The fact that even experienced buyout firms like Generation can run into unanticipated problems heightens investors, worries about less experienced venture capitalists. "I would be concerned as an LP if all of a sudden a venture firm changed its strategy," says Todd Wagner, who as a limited partner has invested $30 million with Generation. The Internet entrepreneur , who cashed out nearly $1 billion less than a year after the firm he co-founded, Broadcast.com, was sold to Yahoo! for $5.7 billion in stock in July 1999 , sees parallels to his former trade. "This all reminds me of the dot-coms. When start-ups had one business model and could no longer raise money, suddenly they were in a different business. That's almost always doomed to fail. It's like when the investors come in and ask, ,What do you want me to be?,"

To avoid this syndrome a number of VC firms have partnered with buyout practitioners. "Partnering is pretty important," says Dagres of Battery Ventures, which in June 2000 joined forces with New York,based private equity firm Blackstone Group to invest in the London International Financial Futures and Options Exchange; Euronext acquired the exchange last October, tripling Battery,s initial investment of $35 million.

In addition to the collaboration of Kleiner Perkins, Integral Capital and Silver Lake Partners, Accel Partners and Kohlberg Kravis Roberts & Co. formed Accel-KKR in 2000 to carve out Internet businesses from traditional offline firms. Other notable partnerships include the 1999 alliance between Francisco Partners, which has traditionally focused on late-stage and buyout deals, and venture firm Sequoia Capital, both of which are based in Menlo Park.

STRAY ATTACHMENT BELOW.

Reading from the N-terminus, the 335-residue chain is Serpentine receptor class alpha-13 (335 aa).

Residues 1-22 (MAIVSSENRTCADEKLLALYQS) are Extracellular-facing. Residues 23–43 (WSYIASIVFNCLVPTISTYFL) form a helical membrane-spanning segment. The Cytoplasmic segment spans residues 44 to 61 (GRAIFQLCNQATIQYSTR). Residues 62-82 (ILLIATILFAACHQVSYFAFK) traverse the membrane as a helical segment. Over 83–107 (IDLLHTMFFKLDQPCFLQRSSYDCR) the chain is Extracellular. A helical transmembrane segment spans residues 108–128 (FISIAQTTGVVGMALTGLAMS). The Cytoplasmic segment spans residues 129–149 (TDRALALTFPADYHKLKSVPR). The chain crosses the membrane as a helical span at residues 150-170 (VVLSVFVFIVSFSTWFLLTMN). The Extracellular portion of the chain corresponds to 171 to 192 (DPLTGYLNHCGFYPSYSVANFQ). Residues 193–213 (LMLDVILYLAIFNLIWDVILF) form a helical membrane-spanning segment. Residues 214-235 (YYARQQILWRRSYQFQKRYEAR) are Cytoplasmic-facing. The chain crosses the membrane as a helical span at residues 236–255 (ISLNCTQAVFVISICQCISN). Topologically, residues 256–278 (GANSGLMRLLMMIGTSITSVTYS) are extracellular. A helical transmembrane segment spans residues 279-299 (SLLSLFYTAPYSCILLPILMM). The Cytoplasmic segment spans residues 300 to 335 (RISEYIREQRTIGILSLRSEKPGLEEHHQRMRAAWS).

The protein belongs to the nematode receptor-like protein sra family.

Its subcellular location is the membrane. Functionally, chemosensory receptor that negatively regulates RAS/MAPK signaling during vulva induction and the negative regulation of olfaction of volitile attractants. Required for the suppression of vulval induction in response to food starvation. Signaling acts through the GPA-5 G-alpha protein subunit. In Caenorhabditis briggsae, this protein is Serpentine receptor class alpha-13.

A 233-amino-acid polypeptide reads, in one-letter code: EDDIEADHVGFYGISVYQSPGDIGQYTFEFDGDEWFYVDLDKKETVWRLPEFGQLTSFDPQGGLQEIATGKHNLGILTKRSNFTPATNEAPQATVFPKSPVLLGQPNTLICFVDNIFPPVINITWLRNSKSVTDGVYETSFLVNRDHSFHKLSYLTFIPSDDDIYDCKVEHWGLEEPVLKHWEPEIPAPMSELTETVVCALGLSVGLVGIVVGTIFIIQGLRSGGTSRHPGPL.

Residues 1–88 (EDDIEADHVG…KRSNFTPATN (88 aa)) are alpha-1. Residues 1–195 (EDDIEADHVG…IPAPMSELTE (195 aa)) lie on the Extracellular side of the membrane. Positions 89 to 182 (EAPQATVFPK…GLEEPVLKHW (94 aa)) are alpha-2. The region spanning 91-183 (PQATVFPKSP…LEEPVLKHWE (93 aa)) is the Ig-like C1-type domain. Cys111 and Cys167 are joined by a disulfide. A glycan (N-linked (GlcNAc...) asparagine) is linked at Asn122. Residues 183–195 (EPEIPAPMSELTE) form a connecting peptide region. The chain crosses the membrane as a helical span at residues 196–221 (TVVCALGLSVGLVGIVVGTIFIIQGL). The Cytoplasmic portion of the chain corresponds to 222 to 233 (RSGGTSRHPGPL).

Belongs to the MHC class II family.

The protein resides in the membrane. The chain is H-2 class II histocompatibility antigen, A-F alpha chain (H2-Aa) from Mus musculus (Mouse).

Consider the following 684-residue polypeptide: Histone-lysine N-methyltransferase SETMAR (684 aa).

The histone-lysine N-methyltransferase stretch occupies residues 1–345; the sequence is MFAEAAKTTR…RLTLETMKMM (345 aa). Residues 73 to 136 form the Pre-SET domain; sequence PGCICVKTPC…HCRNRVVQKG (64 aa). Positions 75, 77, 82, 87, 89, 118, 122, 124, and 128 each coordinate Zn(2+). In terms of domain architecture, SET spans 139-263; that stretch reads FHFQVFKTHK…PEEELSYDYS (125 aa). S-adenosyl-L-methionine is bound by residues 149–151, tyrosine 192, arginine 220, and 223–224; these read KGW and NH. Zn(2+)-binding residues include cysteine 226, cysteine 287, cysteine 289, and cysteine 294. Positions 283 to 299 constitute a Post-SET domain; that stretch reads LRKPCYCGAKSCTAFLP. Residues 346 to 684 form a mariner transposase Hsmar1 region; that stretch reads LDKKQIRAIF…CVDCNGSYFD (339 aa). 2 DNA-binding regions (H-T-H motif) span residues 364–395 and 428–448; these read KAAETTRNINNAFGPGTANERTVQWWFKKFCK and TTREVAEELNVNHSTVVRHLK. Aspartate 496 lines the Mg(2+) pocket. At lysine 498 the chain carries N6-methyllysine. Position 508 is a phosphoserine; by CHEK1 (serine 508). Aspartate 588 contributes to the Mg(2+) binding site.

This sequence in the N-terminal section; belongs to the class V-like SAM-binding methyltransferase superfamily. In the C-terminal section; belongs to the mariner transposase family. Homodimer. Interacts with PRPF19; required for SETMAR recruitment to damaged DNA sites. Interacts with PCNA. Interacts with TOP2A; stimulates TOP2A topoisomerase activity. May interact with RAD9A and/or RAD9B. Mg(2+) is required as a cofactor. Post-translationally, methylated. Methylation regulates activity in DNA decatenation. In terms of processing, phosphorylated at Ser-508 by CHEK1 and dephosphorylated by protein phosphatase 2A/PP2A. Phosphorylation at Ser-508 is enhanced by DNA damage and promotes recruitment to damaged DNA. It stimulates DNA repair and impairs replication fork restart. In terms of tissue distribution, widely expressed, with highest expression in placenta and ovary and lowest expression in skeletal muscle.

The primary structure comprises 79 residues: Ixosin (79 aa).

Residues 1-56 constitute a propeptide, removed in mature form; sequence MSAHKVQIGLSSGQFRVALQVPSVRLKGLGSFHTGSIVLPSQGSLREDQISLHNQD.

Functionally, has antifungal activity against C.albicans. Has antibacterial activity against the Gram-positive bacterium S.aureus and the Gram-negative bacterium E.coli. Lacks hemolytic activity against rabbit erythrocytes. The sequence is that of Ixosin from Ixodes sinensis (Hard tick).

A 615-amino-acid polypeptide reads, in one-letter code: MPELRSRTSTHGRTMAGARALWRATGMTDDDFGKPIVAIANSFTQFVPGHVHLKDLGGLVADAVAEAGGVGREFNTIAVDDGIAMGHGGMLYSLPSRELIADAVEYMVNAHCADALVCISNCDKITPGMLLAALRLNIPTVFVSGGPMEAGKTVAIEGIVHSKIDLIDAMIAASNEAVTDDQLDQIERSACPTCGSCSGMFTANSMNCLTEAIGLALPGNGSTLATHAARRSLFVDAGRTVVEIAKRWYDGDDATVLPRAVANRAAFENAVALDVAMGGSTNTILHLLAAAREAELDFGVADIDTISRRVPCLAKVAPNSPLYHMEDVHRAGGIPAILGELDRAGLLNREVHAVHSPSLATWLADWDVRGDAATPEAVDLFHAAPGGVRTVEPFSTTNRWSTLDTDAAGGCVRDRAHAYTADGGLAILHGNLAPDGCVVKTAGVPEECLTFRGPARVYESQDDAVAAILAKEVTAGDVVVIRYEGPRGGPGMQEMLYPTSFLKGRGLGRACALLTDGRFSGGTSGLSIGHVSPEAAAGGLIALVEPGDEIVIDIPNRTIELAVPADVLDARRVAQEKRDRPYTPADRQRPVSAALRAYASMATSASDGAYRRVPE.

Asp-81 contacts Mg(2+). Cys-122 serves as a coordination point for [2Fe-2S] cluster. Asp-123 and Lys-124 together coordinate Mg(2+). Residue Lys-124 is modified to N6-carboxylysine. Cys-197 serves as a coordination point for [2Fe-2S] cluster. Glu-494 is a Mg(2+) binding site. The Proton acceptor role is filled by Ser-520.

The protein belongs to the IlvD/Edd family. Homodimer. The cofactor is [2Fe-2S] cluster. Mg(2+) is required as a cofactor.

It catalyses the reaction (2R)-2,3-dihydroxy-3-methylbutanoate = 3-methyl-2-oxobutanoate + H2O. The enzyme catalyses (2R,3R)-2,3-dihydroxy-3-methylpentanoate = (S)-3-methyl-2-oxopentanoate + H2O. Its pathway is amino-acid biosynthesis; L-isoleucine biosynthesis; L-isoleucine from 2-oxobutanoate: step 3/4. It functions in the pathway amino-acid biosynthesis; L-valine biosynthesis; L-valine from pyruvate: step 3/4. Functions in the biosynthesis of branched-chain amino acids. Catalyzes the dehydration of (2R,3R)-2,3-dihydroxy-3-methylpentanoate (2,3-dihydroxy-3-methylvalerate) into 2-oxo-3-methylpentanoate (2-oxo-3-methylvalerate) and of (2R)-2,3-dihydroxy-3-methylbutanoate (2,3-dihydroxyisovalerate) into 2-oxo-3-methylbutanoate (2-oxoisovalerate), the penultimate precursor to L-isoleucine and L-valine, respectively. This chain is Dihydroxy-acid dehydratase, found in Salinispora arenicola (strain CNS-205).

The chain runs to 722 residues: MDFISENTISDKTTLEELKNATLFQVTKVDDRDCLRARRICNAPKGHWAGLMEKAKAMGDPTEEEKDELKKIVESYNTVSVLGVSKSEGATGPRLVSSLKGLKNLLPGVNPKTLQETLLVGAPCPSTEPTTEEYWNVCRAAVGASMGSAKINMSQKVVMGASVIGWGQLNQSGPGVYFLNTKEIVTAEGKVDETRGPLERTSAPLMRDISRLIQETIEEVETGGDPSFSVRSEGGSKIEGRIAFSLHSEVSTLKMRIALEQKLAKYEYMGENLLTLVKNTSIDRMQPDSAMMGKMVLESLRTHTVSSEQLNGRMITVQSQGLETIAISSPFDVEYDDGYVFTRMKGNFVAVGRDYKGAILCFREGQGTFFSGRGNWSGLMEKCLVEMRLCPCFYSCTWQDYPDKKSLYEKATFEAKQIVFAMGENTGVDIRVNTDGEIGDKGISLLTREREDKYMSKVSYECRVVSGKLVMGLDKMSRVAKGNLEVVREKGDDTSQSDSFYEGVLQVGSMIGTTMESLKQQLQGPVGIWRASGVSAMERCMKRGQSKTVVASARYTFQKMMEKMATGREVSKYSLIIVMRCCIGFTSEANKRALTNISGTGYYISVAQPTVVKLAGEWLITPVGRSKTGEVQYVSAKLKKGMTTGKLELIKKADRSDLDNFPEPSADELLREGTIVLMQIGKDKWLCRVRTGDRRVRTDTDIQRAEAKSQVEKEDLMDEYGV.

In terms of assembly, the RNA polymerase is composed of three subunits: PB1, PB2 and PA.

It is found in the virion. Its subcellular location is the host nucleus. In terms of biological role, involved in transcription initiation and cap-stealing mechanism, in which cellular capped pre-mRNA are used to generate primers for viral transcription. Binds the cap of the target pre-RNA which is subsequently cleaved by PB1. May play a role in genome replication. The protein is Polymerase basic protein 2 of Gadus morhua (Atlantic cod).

But is an alliance sufficient? Leveraging skills requires that teams be in near constant communication and have a presence on both coasts to realize synergies, say the partners at Generation. "John and I speak on the phone five times a day, and we were best men at each other's wedding," Jennings, who works out of New York, says of his San Francisco,based partner, Hawkins. "You also need trust to transfer knowledge between the venture and buyout worlds. The challenge for others is to get people together enough for cross-fertilization."

Venture capitalists moving into buyouts insist that they aren,t naive about the risks. "We haven,t just sat down to make buyout-type investments because it's the only way we can spend our billion dollars," says Battery's Dagres. "Battery is different because it has 42 people. But most VC firms that are our peers don,t have the resources that we do. If you have a fund with a billion dollars and seven tall guys, it's tough to do early-stage and add value to a buyout."

Some would say impossible.

Venture capital fees for money market management?

The era of freewheeling venture capital investing is over. A recent lawsuit pitting a sharp-eyed New York arbitrageur against a unit of one of venture capital's better-known San Francisco firms demonstrates just how over.